Grants and Contracts Details
PROJECT SUMMARY In our previous work, we developed a series of highly specific and sensitive whole cell bacteria-based sensing systems for environmental contaminants and other important analytes. We also demonstrated the use of bioluminescent, chemiluminescent, and fluorescent reporters in the development of these sensing systems, and we employed them in the determination of the levels of a target analyte in real samples. We now postulate that the utility of the whole cell-sensing systems developed in our laboratory could be further enhanced by (1) packaging them in an effective manner so they can be used in the field. (2) integrating the bacterial sensors into micrototal analytical systems (j..ITAS). In addition and to expand the application of whole cell sensing systems in bioanalytical chemistry, we propose the development of sensing systems for quorum sensing. One of the intellectual merits of this proposal lies in the design of cell-based sensing systems that are specific, sensitive, easy to store, and portable and can be employed in environmental analysis. There are certain requirements that need to be met for a sensing system to be effective in field analysis. We will evaluate several strategies for facilitating the long-term stability of these bacteria-based sensing systems in a manner that they can be integrated in j..ITAS devices for field use. First, in order to make our whole cell sensing systems amenable for packaging at room temperature, we propose to lyophilize the bacterial cells. Cells that respond to arsenite/antimonite will be used as a model system. We plan to employ different lyophilization techniques for this purpose. Our second approach involves the use of spores. Spores of bacteria can maintain their viability under harsh environmental conditions for decades. Since these spores can be revived when desired, we propose to transform our sensing cells into spores. This will allow for transport, storage and use of the bacterial sensing systems upon revival when needed. The second goal of our work is the integration of our cell-based sensing systems into a j..ITAS platform. For that, we propose to incorporate these dry forms of cells into a portable miniaturized system, namely a centrifuge (CD) microfluidics platform. The dried cells or spores will be stored directly on the microfabricated structures of the CD platform and will be reconstituted when analysis is desired. These optimized cell-based sensors on the CD platform should extend their applications in field studies. Part of the intellectual merit of this proposal concerns the goal to develop methods for detection of signaling molecules involved in bacterial cell-cell communication termed as "quorum sensing". Quorum sensing is the key factor in many processes occurring in bacteria, such as antibiotic production, competence, release of bioluminescence, and virulence. Signaling molecules involved in this process include acyl homoserine lactones (AHL), furanones, autoinducer-2, and certain peptides. Intervention in bacterial communication has been proposed as an alternative to traditional antibiotic therapy. There is a need for detection of these signaling molecules and we propose to design highly sensitive whole cell and protein-based methods for sensing of signaling molecules. Cell-based methods will be developed by employing reporter gene technologies and the same principles as those previously prepared in our laboratory for other analytes. In another approach, specific regulatory proteins that bind signaling molecules and undergo a conformational change will be used in the design of protein-based sensors. An environment-sensitive fluorophore will be conjugated to the regulatory protein at a site that is allosterically linked to the binding site for the signaling molecule. Upon addition of signaling molecule, the change in the conformation of the protein will result in a concomitant change in fluorescence intensity of the fluorophore, which will be correlated with the amount of the signaling molecule present. The broader impact of this research lies in that the systems developed will not only find applications in environmental analysis, but in biomedicine as well. Gaining insight in cell-cell communications and understanding the levels at which the signaling molecules trigger aggregation of cells should allow for the design of new drugs that inhibit quorum sensing. Thus, it potentially can aid in the development of new therapies for diseases where quorum sensing plays or is suspected to playa role (i.e., cystic fibrosis, Crohn's disease, etc.). Moreover, the multidisciplinary nature of the work will allow students to participate and gain knowledge in different areas of Science including analytical chemistry, molecular biology, microfabrication, mechanical engineering, biomedicine, nanotechnology, etc.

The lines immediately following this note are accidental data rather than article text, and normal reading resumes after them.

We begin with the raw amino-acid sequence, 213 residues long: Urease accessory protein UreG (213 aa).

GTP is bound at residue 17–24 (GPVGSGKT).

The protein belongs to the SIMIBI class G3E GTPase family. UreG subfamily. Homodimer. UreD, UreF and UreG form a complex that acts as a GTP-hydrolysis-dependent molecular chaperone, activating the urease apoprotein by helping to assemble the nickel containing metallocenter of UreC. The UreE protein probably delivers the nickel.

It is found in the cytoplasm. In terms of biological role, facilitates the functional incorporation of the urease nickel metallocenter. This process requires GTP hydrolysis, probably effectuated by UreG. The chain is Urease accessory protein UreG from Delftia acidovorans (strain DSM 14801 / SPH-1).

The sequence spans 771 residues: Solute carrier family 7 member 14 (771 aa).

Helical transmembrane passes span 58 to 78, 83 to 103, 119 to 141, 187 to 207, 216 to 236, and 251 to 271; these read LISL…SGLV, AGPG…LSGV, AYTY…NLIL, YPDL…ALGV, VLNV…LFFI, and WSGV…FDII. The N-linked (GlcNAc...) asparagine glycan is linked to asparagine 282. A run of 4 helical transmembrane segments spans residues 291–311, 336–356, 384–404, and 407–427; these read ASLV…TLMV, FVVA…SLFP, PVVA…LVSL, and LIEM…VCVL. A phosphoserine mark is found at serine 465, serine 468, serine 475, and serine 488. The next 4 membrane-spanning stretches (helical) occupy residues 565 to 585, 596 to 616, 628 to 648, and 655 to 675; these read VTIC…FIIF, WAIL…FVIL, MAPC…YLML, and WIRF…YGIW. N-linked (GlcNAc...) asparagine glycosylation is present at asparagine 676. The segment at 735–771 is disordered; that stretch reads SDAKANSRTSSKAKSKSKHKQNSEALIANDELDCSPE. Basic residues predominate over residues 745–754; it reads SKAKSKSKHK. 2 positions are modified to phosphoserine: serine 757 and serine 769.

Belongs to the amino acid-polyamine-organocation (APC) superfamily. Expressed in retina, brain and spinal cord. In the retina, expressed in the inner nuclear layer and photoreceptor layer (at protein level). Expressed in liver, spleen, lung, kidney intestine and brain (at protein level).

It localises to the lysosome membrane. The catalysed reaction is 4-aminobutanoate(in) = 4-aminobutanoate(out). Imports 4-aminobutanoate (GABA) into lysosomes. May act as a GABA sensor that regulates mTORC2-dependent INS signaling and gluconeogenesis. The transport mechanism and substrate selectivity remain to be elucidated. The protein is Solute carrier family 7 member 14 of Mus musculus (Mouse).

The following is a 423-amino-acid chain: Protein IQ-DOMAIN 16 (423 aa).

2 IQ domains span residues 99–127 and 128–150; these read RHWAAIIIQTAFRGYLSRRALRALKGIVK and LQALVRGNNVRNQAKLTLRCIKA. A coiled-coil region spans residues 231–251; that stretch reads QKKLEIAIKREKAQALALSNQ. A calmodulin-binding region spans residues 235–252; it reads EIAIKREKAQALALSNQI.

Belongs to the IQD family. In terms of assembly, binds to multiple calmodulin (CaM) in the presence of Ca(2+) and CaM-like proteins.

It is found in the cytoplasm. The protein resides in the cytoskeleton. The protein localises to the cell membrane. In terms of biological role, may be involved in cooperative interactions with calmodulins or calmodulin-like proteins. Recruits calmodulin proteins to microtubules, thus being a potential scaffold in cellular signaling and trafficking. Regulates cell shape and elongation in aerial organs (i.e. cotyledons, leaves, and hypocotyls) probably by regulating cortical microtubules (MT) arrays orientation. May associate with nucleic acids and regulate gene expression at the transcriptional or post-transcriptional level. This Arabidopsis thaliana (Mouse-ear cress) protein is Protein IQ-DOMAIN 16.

|Effective start/end date||8/1/04 → 7/31/07|
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